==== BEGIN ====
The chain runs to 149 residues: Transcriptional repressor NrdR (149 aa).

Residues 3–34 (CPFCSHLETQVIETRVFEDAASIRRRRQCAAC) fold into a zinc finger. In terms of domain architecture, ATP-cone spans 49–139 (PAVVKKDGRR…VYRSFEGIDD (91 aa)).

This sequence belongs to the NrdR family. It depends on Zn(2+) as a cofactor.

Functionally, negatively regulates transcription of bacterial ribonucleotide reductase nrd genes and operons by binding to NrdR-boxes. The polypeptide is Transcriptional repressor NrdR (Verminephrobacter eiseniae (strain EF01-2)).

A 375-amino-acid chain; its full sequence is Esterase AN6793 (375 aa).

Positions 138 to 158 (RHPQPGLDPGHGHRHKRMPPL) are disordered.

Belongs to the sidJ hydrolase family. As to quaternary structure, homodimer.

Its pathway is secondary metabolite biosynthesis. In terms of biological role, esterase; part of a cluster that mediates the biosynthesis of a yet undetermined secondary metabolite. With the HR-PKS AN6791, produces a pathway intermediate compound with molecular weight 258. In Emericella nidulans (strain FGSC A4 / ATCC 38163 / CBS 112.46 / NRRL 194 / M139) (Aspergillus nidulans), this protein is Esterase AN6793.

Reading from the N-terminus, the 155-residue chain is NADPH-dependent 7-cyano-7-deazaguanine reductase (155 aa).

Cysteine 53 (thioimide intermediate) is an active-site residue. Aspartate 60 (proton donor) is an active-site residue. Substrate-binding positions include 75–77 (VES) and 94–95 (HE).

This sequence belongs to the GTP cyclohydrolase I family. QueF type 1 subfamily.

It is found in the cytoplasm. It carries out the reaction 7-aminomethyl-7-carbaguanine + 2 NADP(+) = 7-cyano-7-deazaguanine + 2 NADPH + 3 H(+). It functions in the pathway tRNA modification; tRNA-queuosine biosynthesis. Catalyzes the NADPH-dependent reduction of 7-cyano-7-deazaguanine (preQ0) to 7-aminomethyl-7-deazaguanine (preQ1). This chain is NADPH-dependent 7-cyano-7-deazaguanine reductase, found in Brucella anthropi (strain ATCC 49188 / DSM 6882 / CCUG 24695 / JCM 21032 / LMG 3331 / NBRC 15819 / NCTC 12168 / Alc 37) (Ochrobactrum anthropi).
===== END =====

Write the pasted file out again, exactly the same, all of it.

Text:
The chain runs to 149 residues: Transcriptional repressor NrdR (149 aa).

Residues 3–34 (CPFCSHLETQVIETRVFEDAASIRRRRQCAAC) fold into a zinc finger. In terms of domain architecture, ATP-cone spans 49–139 (PAVVKKDGRR…VYRSFEGIDD (91 aa)).

This sequence belongs to the NrdR family. It depends on Zn(2+) as a cofactor.

Functionally, negatively regulates transcription of bacterial ribonucleotide reductase nrd genes and operons by binding to NrdR-boxes. The polypeptide is Transcriptional repressor NrdR (Verminephrobacter eiseniae (strain EF01-2)).

A 375-amino-acid chain; its full sequence is Esterase AN6793 (375 aa).

Positions 138 to 158 (RHPQPGLDPGHGHRHKRMPPL) are disordered.

Belongs to the sidJ hydrolase family. As to quaternary structure, homodimer.

Its pathway is secondary metabolite biosynthesis. In terms of biological role, esterase; part of a cluster that mediates the biosynthesis of a yet undetermined secondary metabolite. With the HR-PKS AN6791, produces a pathway intermediate compound with molecular weight 258. In Emericella nidulans (strain FGSC A4 / ATCC 38163 / CBS 112.46 / NRRL 194 / M139) (Aspergillus nidulans), this protein is Esterase AN6793.

Reading from the N-terminus, the 155-residue chain is NADPH-dependent 7-cyano-7-deazaguanine reductase (155 aa).

Cysteine 53 (thioimide intermediate) is an active-site residue. Aspartate 60 (proton donor) is an active-site residue. Substrate-binding positions include 75–77 (VES) and 94–95 (HE).

This sequence belongs to the GTP cyclohydrolase I family. QueF type 1 subfamily.

It is found in the cytoplasm. It carries out the reaction 7-aminomethyl-7-carbaguanine + 2 NADP(+) = 7-cyano-7-deazaguanine + 2 NADPH + 3 H(+). It functions in the pathway tRNA modification; tRNA-queuosine biosynthesis. Catalyzes the NADPH-dependent reduction of 7-cyano-7-deazaguanine (preQ0) to 7-aminomethyl-7-deazaguanine (preQ1). This chain is NADPH-dependent 7-cyano-7-deazaguanine reductase, found in Brucella anthropi (strain ATCC 49188 / DSM 6882 / CCUG 24695 / JCM 21032 / LMG 3331 / NBRC 15819 / NCTC 12168 / Alc 37) (Ochrobactrum anthropi).